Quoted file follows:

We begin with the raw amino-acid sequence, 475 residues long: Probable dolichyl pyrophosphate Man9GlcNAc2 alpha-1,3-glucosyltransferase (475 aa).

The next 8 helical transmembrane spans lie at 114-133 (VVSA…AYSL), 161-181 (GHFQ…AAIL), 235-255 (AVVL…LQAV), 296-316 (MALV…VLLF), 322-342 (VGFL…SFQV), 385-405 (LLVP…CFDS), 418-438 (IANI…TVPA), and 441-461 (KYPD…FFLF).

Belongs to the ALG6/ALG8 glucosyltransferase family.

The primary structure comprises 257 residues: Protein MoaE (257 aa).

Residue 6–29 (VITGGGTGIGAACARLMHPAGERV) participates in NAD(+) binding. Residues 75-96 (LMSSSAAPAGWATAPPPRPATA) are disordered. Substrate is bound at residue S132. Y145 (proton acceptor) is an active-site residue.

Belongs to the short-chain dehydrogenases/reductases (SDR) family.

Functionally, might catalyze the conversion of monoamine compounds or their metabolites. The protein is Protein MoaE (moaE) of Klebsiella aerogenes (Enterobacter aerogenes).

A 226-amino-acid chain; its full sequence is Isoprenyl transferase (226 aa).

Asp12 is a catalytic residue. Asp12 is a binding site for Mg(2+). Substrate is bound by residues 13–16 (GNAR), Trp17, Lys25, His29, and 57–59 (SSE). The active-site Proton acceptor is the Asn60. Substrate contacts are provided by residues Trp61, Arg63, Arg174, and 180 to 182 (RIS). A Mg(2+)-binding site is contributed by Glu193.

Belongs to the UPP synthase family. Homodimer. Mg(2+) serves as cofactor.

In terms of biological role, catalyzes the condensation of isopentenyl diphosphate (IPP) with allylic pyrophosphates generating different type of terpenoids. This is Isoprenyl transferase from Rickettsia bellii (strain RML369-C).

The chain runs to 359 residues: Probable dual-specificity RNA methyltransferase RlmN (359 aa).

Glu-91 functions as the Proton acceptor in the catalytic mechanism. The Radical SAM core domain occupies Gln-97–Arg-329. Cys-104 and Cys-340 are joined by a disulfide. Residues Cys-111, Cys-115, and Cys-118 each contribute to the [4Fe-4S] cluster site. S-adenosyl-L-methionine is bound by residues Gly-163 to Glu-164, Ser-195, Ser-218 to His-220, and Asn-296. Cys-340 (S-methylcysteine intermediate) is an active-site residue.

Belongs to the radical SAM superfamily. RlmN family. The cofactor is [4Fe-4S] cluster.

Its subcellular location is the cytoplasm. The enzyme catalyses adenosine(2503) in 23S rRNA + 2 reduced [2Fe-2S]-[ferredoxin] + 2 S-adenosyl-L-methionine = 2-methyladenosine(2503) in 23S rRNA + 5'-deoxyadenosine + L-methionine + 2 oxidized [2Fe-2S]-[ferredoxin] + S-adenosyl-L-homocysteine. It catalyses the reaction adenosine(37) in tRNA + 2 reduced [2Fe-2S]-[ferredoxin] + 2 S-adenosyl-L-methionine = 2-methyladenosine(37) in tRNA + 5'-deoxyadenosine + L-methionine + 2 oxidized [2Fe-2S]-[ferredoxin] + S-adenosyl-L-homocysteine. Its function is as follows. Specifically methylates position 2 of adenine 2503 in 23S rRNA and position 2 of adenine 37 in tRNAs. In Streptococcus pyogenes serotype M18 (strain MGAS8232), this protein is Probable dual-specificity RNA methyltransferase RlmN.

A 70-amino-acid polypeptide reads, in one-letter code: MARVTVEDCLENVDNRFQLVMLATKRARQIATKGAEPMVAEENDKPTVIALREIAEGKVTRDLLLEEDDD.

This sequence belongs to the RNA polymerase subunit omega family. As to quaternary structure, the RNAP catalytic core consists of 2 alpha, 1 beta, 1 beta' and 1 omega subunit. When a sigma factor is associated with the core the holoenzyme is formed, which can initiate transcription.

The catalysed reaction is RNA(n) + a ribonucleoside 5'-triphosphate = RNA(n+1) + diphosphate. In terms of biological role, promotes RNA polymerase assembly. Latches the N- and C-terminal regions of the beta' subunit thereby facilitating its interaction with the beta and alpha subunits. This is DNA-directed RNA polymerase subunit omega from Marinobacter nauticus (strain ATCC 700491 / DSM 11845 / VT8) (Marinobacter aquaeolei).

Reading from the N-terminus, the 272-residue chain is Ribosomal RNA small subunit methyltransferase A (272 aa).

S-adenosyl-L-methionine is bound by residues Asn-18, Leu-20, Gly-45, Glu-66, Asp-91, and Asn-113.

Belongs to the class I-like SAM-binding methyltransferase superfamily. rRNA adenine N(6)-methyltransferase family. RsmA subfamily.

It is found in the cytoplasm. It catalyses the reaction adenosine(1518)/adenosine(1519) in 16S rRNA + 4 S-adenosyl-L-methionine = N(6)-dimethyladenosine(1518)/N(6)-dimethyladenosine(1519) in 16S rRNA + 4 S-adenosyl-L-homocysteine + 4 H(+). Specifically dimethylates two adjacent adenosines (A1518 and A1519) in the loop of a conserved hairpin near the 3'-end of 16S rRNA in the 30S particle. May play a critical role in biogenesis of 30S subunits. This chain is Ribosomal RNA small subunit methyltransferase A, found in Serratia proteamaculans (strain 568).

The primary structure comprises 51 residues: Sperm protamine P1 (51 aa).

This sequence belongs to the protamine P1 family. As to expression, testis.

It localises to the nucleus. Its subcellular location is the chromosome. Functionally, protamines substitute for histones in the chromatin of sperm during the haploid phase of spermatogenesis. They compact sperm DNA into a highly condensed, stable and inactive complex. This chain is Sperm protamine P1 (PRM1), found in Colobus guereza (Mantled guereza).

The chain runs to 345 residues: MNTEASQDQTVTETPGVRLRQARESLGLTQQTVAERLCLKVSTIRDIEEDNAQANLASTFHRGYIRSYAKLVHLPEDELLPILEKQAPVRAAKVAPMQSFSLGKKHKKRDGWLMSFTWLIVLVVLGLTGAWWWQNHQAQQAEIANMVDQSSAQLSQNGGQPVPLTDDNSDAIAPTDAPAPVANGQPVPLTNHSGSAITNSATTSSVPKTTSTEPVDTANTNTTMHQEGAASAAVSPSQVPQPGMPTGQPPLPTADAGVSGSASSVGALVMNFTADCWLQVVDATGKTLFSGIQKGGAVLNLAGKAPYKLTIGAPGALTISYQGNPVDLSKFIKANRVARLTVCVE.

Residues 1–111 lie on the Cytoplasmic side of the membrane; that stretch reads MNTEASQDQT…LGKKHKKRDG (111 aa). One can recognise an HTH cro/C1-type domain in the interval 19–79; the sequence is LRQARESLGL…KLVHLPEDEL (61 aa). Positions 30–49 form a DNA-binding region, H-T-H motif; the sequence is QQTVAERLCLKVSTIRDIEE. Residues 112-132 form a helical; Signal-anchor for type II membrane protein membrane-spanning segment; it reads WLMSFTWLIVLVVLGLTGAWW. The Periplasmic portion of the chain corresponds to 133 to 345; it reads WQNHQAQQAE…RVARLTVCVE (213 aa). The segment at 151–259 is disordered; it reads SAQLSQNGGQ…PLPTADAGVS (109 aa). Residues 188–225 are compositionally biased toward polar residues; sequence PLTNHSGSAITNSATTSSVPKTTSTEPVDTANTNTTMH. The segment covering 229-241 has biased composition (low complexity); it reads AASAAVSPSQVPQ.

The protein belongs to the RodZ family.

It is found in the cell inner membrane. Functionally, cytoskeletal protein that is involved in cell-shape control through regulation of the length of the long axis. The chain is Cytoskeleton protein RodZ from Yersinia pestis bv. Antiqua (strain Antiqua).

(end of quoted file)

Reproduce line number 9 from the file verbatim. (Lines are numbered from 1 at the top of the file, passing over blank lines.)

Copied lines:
Asp12 is a catalytic residue. Asp12 is a binding site for Mg(2+). Substrate is bound by residues 13–16 (GNAR), Trp17, Lys25, His29, and 57–59 (SSE). The active-site Proton acceptor is the Asn60. Substrate contacts are provided by residues Trp61, Arg63, Arg174, and 180 to 182 (RIS). A Mg(2+)-binding site is contributed by Glu193.